Stokes State Forest

Stokes State Forest Waterfall near Stony Lake—Nikon D5100 + 11-16 mm f/2.8 @ 16 mm, f/22

Two weekends ago I visited the Stokes State Forest a New Jersey state park in Sandyston, Montague, and Frankford in Sussex County. My friends Chris and Walt were separately camped out near Sandyston, so I called them and organised a photo hike. It was initially five of us, but two others dropped out the day before. The report called for sporadic but heavy rain all weekend, and after briefly introducing Walt and Chris, we proceeded into the forest.

While we photographing one of the smaller waterfalls we got caught out in the middle of a torrential downpour with our cameras, tripods and camera bag. We packed up our gear and rushed as quickly as we could to get back to the cars. However, we had hiked quite a distance and we were drenched by the time we made it back to the vehicles. A little while after the rain stopped, we exited the cars and Walt discovered that his Nikon D800 was displaying errors. He removed and replaced the battery but something was clearly wrong. We waited with our friend and about 30 minutes later his camera started working again.

We then drove to another section of the park in search of waterfalls.

Stokes State Forest Moss—Stokes State Forest—Nikon D5100 + 11-16 mm f/2.8 @ 16 mm, f/4.5

The forest is impressive. I have never seen so much green. The sweet dampness of the air added to the overall experience. I felt like a kid in a candy store; green trees were everywhere. Oaks, hickories, maples, as well as birch, chestnuts, beech, sycamore, cherry, walnut, ash, elm, and other hardwood tree species. I am allergic to most if not all of those trees, but because of the rain, I had nothing to worry about. Moss and lichen grow for about a foot up from the base of almost every tree I saw.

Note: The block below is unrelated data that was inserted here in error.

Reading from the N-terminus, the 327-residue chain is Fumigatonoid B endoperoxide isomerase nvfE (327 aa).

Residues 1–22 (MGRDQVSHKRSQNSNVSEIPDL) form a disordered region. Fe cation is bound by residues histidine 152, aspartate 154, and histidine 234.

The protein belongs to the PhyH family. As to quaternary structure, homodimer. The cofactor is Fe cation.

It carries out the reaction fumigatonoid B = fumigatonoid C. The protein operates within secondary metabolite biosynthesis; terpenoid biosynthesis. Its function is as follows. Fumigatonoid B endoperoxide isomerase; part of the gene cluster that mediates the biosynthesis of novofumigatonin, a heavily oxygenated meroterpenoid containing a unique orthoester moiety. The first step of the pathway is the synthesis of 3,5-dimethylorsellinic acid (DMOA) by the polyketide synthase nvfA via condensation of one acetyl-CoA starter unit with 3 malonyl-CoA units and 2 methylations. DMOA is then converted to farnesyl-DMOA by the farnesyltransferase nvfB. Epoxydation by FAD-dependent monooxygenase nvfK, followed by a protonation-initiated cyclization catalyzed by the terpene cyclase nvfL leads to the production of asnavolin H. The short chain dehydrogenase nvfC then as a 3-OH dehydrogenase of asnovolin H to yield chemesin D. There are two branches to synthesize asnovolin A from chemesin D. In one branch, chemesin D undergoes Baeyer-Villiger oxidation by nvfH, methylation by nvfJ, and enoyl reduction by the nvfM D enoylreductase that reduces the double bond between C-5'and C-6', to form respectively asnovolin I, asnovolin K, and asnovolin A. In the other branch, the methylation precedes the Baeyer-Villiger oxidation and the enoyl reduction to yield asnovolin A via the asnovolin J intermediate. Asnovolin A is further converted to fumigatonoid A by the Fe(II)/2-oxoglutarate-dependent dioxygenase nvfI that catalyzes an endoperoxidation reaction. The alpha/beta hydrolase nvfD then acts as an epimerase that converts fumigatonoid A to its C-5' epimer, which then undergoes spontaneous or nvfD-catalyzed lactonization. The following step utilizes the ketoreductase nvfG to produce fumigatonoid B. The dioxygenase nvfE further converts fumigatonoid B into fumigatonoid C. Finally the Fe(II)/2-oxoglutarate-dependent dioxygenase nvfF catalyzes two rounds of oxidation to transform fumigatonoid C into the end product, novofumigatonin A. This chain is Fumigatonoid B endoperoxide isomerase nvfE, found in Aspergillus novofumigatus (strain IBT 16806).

Stokes State Forest Waterfalls at Tillman Ravine—Nikon D5100 + 11-16 mm f/2.8 @ 16 mm, f/10

We were in search of waterfalls, so we hiked up through the Tilman Ravine Trail, not a long-distance but the trail had alternating peaks and troughs. Once we found the waterfal, there were so many possibilities that I couldn’t decide where to set up. I stood there taking it all in trying to decide on the best composition.

I think places like these are places I need to visit more than once. There is so much one can do. With the threat of rain and very slippery rocks, I picked a spot and started shooting.

Stokes State Forest bottom of Buttermilk Falls—Nikon D5100 + 11-16 mm f/2.8 @ 16 mm, f/9.0

After hiking around Tillman Ravine, with the risk of another downpour clouding our decisions, we decided to drive to Buttermilk Falls. It was a very bumpy ride in the car. The road was full of potholes. I took some shots at the base while my friend’s daughter climbed around. The change in light between the bottom and the top of the waterfall made this a challenging exposure for me. There was a lot of patient re-shooting and Adobe Lightroom work to get this one image.

Stokes State Forest—Nikon D5100 + 11-16 mm f/2.8 @ 16 mm, f/16

Finally, we climbed the very steep stairs to the top of Buttermilk Falls. I at once realised how out of shape I am. And it didn’t help that I was carrying a tripod and a camera bag full of gear and water.

I didn’t get as many images as I wanted and since I was working with a new lens, a Tokina 11-16mm f/2.8 AT-X Pro DX-II for Nikon DX, my setup and composition for each shot took longer than I expected. Plus hiking to each spot took some time. But I had fun, and now I know what it’s like to hike through a forest during a torrential downpour carrying tripods and camera bags.


  1. It rained Friday evening, and all of Saturday and many of the local roads and bridges were underwater. I was bored and feeling anxious about being cooped up inside the house all weekend. Sunday after the cloud parted and the sun radiation some rays of warmth. When Bhavna woke up, I suggested we make the best of the day and go out for a hike. She expected that the trails would be muddy and reluctantly agreed to come with me if I first took her car to the car wash.